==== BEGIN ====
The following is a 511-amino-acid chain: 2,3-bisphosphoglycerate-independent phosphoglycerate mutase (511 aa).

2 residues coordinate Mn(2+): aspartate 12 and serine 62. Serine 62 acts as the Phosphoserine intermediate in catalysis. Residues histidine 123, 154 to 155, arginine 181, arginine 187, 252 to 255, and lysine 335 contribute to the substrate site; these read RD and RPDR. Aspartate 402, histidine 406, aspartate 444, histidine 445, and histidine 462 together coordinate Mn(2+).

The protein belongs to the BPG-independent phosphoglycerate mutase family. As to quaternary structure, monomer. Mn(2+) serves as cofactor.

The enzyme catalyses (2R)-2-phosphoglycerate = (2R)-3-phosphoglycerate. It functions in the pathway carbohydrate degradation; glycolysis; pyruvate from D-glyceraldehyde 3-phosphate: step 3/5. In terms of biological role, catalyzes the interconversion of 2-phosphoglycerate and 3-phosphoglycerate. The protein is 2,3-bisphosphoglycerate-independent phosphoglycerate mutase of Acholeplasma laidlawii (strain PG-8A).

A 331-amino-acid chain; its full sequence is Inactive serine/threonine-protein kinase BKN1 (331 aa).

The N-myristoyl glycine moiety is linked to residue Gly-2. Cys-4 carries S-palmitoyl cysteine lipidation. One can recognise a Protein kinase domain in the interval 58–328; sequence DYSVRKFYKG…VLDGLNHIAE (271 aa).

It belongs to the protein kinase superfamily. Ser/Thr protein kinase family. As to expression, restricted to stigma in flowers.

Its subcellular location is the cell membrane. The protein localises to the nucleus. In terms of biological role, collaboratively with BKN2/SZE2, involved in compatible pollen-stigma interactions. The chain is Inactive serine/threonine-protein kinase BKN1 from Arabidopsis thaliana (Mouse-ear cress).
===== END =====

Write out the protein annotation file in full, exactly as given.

The following is a 511-amino-acid chain: 2,3-bisphosphoglycerate-independent phosphoglycerate mutase (511 aa).

2 residues coordinate Mn(2+): aspartate 12 and serine 62. Serine 62 acts as the Phosphoserine intermediate in catalysis. Residues histidine 123, 154 to 155, arginine 181, arginine 187, 252 to 255, and lysine 335 contribute to the substrate site; these read RD and RPDR. Aspartate 402, histidine 406, aspartate 444, histidine 445, and histidine 462 together coordinate Mn(2+).

The protein belongs to the BPG-independent phosphoglycerate mutase family. As to quaternary structure, monomer. Mn(2+) serves as cofactor.

The enzyme catalyses (2R)-2-phosphoglycerate = (2R)-3-phosphoglycerate. It functions in the pathway carbohydrate degradation; glycolysis; pyruvate from D-glyceraldehyde 3-phosphate: step 3/5. In terms of biological role, catalyzes the interconversion of 2-phosphoglycerate and 3-phosphoglycerate. The protein is 2,3-bisphosphoglycerate-independent phosphoglycerate mutase of Acholeplasma laidlawii (strain PG-8A).

A 331-amino-acid chain; its full sequence is Inactive serine/threonine-protein kinase BKN1 (331 aa).

The N-myristoyl glycine moiety is linked to residue Gly-2. Cys-4 carries S-palmitoyl cysteine lipidation. One can recognise a Protein kinase domain in the interval 58–328; sequence DYSVRKFYKG…VLDGLNHIAE (271 aa).

It belongs to the protein kinase superfamily. Ser/Thr protein kinase family. As to expression, restricted to stigma in flowers.

Its subcellular location is the cell membrane. The protein localises to the nucleus. In terms of biological role, collaboratively with BKN2/SZE2, involved in compatible pollen-stigma interactions. The chain is Inactive serine/threonine-protein kinase BKN1 from Arabidopsis thaliana (Mouse-ear cress).